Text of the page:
So instead of taking offense at Dr. Mohler’s words, I suggest we singles should be glad he is calling pastors and single adults alike to make changes. Right after the New Attitude conference, I saw a number of single men respond to his charge to make getting married a priority — and several engagements have resulted in my church alone. Praise the Lord! I rejoice with my newly engaged friends. But I am more grateful that these friends were already making the most of their single years as active, fruitful members of our church. Because of this foundation, I have every expectation they will continue to glorify God and build His church as married couples.
Marriage is the norm, both biblically and experientially, for most people. So Dr. Mohler is right in exploring why there is an ever-growing number of unmarried Christians singles. Our churches should uphold a high view of marriage, and we singles should graciously applaud those efforts. But let’s not forget it is a temporary institution; the Bride of Christ, the church, is the enduring one and every Christian — married or single — is gifted for her benefit.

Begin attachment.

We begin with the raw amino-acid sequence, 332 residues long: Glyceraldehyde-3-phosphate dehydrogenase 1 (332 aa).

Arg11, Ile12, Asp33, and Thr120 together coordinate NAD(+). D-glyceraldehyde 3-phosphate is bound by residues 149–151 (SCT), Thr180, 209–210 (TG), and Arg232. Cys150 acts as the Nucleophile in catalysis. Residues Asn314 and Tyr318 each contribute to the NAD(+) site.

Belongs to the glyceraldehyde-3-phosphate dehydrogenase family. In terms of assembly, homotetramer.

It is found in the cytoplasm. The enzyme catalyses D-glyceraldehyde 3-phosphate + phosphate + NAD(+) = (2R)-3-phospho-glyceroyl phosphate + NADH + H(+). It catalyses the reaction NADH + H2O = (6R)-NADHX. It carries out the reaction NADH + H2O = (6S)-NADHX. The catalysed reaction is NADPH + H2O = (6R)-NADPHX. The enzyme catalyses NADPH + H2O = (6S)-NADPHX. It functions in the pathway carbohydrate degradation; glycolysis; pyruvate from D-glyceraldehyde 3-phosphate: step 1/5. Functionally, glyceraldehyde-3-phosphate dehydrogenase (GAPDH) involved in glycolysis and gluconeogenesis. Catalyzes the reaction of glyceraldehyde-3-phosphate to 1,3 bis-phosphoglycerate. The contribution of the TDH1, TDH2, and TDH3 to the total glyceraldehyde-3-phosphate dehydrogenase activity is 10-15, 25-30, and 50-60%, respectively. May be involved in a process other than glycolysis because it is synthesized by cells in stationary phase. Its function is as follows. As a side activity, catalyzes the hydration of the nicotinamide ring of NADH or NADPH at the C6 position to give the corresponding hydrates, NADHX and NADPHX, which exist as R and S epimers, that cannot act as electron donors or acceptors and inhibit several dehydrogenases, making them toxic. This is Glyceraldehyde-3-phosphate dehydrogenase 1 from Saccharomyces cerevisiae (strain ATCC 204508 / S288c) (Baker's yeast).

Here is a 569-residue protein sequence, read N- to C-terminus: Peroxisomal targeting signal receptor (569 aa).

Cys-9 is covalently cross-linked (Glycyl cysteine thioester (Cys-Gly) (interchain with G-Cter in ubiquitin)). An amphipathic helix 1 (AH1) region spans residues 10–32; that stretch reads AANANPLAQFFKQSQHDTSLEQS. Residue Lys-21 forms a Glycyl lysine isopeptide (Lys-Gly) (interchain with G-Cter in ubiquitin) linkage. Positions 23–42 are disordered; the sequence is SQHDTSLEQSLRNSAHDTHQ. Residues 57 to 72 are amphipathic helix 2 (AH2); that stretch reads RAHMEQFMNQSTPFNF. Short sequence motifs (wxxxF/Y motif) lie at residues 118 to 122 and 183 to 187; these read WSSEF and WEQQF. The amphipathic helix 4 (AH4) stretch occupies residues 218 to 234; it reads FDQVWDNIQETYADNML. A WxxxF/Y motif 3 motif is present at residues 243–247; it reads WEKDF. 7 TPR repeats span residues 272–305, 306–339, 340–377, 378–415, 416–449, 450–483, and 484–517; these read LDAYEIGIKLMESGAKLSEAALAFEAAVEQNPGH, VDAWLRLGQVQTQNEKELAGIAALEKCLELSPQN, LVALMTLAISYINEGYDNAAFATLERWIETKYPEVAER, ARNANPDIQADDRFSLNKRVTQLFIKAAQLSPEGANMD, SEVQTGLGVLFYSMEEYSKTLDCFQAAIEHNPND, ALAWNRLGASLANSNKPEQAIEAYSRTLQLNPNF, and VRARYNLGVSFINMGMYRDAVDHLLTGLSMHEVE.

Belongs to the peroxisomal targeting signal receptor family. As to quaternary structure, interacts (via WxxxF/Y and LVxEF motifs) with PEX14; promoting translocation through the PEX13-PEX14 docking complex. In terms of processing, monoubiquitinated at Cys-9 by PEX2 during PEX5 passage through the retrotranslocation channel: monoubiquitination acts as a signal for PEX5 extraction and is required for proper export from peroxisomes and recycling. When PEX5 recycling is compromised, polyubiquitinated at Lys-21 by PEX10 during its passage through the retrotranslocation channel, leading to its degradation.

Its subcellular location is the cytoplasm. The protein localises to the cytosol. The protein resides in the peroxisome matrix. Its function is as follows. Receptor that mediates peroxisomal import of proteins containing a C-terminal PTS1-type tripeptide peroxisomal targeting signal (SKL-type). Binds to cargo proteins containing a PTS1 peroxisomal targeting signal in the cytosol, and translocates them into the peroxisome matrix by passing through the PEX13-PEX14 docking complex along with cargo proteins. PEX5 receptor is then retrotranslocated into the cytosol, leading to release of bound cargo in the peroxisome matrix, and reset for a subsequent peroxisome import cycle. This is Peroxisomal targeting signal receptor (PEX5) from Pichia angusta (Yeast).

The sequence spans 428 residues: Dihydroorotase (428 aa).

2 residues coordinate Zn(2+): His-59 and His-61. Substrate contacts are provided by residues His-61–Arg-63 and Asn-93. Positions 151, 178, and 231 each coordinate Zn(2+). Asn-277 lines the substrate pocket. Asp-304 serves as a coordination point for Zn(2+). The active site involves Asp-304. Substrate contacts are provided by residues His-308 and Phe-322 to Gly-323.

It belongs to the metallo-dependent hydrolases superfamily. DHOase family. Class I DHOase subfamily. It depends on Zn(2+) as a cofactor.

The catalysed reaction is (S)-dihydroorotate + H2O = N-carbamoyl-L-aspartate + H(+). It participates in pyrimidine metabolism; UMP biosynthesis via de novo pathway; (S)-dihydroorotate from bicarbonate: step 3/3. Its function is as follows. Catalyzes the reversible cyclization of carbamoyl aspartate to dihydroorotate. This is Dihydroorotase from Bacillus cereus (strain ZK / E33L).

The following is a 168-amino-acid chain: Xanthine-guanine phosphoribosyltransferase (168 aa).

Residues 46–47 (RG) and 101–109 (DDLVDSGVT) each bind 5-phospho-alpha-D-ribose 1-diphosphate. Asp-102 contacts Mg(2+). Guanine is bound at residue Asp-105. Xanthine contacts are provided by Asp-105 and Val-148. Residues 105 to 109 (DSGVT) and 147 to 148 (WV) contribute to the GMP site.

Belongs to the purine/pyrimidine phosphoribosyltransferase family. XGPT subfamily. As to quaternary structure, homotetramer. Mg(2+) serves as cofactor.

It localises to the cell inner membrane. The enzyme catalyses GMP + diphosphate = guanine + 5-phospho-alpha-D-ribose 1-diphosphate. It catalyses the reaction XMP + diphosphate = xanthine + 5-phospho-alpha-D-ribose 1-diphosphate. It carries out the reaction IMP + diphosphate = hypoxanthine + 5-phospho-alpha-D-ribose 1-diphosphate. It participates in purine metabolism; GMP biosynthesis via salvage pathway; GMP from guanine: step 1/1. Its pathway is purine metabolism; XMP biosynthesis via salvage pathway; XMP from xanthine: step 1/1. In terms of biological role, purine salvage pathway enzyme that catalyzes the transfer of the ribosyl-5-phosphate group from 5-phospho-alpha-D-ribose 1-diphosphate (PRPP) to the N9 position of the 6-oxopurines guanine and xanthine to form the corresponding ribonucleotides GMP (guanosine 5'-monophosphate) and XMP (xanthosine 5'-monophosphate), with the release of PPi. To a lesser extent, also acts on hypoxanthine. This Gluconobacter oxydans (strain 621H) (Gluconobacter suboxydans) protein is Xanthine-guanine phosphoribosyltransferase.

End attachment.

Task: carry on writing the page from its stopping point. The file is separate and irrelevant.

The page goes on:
Carolyn McCulley is the communication specialist at Sovereign Grace Ministries and the author of" Did I Kiss Marriage Goodbye? Trusting God with a Hope Deferred" (Crossway). She is also a member of Covenant Life Church, where she is active in the singles ministry. For more information, please log onto www.carolynmcculley.com.
Hear it for yourself …
- The original interview for pastors with Dr. Mohler and Joshua Harris is on the Nine Marks Ministry website, www.ninemarks.org in the audio archives.
- Dr. Mohler’s New Attitude message, “The Mystery of Marriage,” is carried in full on his website, www.albertmohler.com. (If you heard only the version on FamilyLife Today, I would highly encourage you to hear all the teaching that preceded this excerpt.)
- The excerpt of the New Attitude message and Dennis Rainey’s reaction to it on FamilyLife Today can be heard in the broadcast archives of www.familylife.com.
- The New Attitude message for single women, “Trusting God with a Hope Deferred,” can be downloaded or purchased from the Sovereign Grace Store at www.sovereigngracestore.com.
Read it for yourself …
Dr. Mohler’s columns responding to those who heard his excerpted message on FamilyLife Today, “Looking Back At ‘The Mystery of Marriage’—Part One” and “Part Two” are archived in the Crosswalk.com Weblogs archives.
Camerin Courtney’s reaction to the FamilyLife Today program was written for Christianitytoday.com’s singles channel, “Is Singleness a Sin?”